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Indicative of things to come

Tuesday, February 9th, 2010

One time, when I was 5, we lived next door to a girl my age.  Her grandparents gave her a Popple.  I wanted it so badly that I asserted my Alpha Girl status, and she gave it to me.

A few days later when her grandparents found out she gave it away, they sent her to our house to reclaim it.  As she was carrying it home, I ran down the hallway and, with a flying leap, tackled her to the ground.

My family brings up this story frequently.


Thursday, December 3rd, 2009

When I was a little girl riding my bike over the adobe hills on the outskirts of Montrose, Colorado, and throwing dry ice bombs into the canal behind the house across the street, and trespassing into various fields in the name of bedlam, my Uncle Chester was busy being a ROCKET SCIENTIST at NASA.  No matter what stupidity you read here, let it be known that there is actual intelligence in the Parsons genes.

We lived thousands of miles apart, and saw each other every couple of years before he died in 1991.  I only have a few memories of him from real life, from real interaction – but one thing is for sure: Uncle Chester wore The Glasses.

You know the ones.

The ones that the scientists wore in “Apollo 13.”

The ones that Squints wore in “The Sandlot.”

And… the ones that the cool kids are apparently wearing now?

Every time I see some hipster in The Glasses, I have to chuckle, and then kind of cringe.  Because if by being related to Uncle Chester I claim that I have a fighting chance at brilliance, then I have to admit that one day, I, too, might look like Buddy Holly.

Never rule anything out.

– – – – – – – –

Mom’s surgery went really well last night – thank you for all of your well wishes and prayers.

It’s the little things

Monday, October 26th, 2009

I’ve mentioned Zach before – my crazy friend who recently moved from Seattle to Nashville, who lived on the JAM House floor for awhile, who now has his own place in East Nashville but we still like to see him, etc.  Zach is one of a kind – like a snowflake.  Or a fingerprint.  Or a tracking device in a stray dog’s neck.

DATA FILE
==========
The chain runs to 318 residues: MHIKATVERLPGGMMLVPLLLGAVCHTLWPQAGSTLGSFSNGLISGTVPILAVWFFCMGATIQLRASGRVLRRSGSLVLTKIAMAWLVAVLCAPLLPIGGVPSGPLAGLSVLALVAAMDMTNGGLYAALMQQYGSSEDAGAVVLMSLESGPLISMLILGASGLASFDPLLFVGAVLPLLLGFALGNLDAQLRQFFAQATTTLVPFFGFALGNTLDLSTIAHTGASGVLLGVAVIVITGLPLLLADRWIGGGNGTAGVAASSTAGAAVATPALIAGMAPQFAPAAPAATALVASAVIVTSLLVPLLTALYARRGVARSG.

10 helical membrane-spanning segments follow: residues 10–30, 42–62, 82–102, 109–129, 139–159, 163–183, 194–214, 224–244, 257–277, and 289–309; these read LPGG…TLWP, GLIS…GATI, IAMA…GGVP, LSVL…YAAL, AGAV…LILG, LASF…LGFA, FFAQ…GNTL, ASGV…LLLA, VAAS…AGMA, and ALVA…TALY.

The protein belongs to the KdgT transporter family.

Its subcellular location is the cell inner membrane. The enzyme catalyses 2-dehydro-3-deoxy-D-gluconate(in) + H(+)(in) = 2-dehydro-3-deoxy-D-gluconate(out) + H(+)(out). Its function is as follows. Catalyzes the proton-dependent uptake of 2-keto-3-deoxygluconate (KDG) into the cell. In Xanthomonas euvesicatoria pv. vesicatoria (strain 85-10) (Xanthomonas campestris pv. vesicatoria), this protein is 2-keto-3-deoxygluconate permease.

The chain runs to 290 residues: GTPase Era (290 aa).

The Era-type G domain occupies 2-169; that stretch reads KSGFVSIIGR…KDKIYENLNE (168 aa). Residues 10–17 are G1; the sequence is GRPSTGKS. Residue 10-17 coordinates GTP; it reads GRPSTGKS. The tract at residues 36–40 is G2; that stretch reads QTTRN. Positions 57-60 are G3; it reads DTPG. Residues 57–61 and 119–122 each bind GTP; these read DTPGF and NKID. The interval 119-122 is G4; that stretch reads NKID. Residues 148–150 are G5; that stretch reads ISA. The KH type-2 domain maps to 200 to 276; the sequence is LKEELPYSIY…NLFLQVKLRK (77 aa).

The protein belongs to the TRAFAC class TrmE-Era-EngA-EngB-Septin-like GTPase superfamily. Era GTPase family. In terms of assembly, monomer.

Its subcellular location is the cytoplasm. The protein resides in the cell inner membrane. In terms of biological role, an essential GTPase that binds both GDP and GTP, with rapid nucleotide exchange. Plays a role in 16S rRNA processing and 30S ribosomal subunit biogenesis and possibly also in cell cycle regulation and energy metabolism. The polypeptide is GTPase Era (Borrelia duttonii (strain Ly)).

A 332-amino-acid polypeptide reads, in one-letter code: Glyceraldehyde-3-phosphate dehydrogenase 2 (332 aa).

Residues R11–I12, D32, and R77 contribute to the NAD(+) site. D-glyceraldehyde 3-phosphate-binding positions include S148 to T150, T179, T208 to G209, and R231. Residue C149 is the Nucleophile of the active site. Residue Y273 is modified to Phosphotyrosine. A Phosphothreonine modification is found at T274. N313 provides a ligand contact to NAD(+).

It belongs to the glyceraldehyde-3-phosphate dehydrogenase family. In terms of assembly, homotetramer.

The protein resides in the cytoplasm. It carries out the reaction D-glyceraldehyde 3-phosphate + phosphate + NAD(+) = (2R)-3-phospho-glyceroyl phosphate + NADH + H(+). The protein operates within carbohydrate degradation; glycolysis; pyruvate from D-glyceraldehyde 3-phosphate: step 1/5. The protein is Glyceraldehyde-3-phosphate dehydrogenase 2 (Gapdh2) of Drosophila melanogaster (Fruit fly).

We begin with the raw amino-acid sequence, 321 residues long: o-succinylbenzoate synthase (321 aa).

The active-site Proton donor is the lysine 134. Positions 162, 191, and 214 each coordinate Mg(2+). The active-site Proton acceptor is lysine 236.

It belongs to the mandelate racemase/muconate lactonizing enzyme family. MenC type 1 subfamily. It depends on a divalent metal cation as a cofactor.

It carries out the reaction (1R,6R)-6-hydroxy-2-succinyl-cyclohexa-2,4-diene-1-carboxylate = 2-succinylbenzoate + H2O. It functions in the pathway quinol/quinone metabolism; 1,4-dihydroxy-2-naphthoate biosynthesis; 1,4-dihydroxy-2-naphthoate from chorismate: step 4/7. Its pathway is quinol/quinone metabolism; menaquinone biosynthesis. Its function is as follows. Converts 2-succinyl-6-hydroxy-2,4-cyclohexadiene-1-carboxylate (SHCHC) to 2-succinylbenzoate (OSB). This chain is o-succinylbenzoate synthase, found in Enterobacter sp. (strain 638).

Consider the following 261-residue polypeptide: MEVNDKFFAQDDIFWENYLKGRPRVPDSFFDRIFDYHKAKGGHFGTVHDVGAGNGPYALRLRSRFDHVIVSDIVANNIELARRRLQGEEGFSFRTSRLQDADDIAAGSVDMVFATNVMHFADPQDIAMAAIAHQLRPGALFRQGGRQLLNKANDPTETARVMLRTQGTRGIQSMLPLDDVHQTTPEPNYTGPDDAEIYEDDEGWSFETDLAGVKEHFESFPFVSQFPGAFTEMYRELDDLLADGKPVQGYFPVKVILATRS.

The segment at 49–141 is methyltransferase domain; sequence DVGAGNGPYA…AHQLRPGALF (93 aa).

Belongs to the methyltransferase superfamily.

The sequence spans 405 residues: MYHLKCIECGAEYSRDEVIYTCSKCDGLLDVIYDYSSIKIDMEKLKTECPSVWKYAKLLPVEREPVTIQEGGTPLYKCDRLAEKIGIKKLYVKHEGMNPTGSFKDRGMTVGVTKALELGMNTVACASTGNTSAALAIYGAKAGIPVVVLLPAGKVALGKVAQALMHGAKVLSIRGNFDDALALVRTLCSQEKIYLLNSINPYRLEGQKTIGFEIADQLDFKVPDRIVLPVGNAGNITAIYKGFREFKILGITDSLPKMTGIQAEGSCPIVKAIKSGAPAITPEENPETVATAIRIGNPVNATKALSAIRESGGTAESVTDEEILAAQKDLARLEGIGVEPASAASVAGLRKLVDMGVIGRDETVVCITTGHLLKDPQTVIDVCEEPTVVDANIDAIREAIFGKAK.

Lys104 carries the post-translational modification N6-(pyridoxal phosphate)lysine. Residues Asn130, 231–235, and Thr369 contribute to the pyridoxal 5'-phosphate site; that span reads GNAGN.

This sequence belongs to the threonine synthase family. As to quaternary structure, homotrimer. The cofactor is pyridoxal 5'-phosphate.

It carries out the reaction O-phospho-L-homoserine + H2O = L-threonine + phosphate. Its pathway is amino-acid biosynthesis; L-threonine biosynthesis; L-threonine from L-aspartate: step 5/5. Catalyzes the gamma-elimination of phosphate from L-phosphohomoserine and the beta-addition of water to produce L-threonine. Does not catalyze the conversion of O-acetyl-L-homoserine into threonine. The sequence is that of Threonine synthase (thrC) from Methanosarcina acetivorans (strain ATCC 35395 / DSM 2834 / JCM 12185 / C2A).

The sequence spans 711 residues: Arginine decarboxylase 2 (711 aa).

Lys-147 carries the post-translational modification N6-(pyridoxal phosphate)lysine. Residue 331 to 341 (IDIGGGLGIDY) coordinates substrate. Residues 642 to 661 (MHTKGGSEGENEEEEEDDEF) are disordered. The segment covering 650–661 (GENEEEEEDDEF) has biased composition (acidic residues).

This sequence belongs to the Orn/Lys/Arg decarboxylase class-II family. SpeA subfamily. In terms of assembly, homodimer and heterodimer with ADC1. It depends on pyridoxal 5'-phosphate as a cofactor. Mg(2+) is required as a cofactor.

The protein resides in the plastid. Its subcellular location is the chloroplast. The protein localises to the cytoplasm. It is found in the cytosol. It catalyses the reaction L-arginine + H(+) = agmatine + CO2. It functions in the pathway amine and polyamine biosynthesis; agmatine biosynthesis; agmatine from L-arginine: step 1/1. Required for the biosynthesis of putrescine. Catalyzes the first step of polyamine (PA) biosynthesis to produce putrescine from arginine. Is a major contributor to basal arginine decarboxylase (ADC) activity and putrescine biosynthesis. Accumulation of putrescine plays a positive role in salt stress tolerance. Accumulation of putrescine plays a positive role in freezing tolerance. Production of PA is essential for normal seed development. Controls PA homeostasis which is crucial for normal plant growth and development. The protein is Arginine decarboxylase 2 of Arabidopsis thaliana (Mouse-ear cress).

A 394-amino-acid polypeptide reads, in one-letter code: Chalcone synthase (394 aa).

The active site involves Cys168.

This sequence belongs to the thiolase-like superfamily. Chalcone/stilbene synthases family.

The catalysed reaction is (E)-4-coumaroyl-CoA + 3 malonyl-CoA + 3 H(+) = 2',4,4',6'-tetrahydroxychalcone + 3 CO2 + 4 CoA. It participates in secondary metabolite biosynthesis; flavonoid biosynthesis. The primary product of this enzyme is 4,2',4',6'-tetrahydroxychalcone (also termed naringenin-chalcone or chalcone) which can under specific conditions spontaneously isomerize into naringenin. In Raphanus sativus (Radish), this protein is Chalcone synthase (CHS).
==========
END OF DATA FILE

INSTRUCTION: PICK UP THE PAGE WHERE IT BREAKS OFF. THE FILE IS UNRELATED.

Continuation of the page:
Last night at church, he caught my eye across the room.  In a sea of people, his face was a little bit higher than the rest, stretching his neck to catch my attention.  It reminded me of Goldbug.


The thought of Zach as Goldbug gave me the giggles.


I couldn’t wait to tell him.  But after church when I got the chance, it turned out that Zach had never heard of Goldbug.  I went on to explain anthropomorphic animals and “Cars and Trucks and Things That Go” and the worm that drove the apple car – and Zach got excited and we high-fived.

Ain’t got time to blog

Thursday, October 22nd, 2009

You know that old spiritual, “Ain’t Got Time to Die”?  Right now, I’m hearing it in my head – but changing it to “Ain’t Got Time to Blog.”  Also, a choir of white people is singing it, which adds to the weirdness.

In a way – a way I cannot pinpoint aside from the subject of “counterfeit” – this reminds me of a horribly unauthentic Irish pub in Overland Park, Kansas, called Paddy O’Quigley’s.

One time, just out of curiosity, Jeremy and Ashley and I went.  It was pretty much as bad as we thought it would be – in a strip mall, fake brick walls, neon signs for Michelob Ultra.

But it was all worth it when we found out that Becca thought it was called Patio Quigley’s.

That just makes me happy to remember.

Have you seen that girl?

Wednesday, October 21st, 2009

Lately, I’ve been missing this girl:


The one who smiled genuine smiles, no matter how crooked.


The one who went adventuring, even when it was scary.


The one who believed good things.

The girl who walked 10 miles at a time in the name of exploration.  The girl whose heartbreak inspired action.  The girl who wrote letters and songs and silly poems and messages in the dirt on car back-windshields.  The girl who aimed for “story” instead of “security.”

But last weekend, I found her again for a little while in Boston.


It was nice to see her again.

Two years

Thursday, September 10th, 2009

I left Seattle two years ago today.

Last year, I wrote a big dramatic soliloquy about my feelings.

This year, I honestly don’t know what to say.

I feel flummoxed.

But wherever you go, there you are.

Whatever that means.

In the spirit of picture stories…

Thursday, June 4th, 2009

I have this friend named Juliette.


We met through the internet.


I’ve met some of my favorite friends through the internet.  Here is a sampling.








Whoa.  If it’s possible to meet such attractive women through the internet, could I meet attractive guys?  Why have I not signed up for eHarmony?

Anyway, this story is not about them.

It’s about her.


Juliette lives here in Nashville – well, Franklin, to be exact.

Franklin is where I did this.

(I know, it always has to be about me.)

BACK to her.


She’s wonderful.  In my year and a half in Nashville, we’ve only hung out a handful of times, but she’s one of those people that you kind of wish you could hate but you can’t help but love – because she’s all these fabulous things like beautiful and creative and hilarious and talented and kind and really smart.

She makes this look cool.


The week that I lost my job, she treated me to wine & cheese at Rumours.


IN CASE YOU DIDN’T KNOW, that is the way to my heart.  That, and foot rubs.  And men with good scruff.  (Clarification: Juliette did not give me a foot rub, nor does she have scruff.)

But guess who does?



The girl is engaged.

And I am so, so excited for her.  She deserves the best guy ever.  And it sounds like Todd is.


I hope that through the various activities that surround weddings, I will be meeting Val and Dani and Joey soon.



(If you’re wondering what Joey looks like, well.  He no longer believes in Facebook.  Probably because internet strangers like me would go in and steal his pictures and post them on their blog.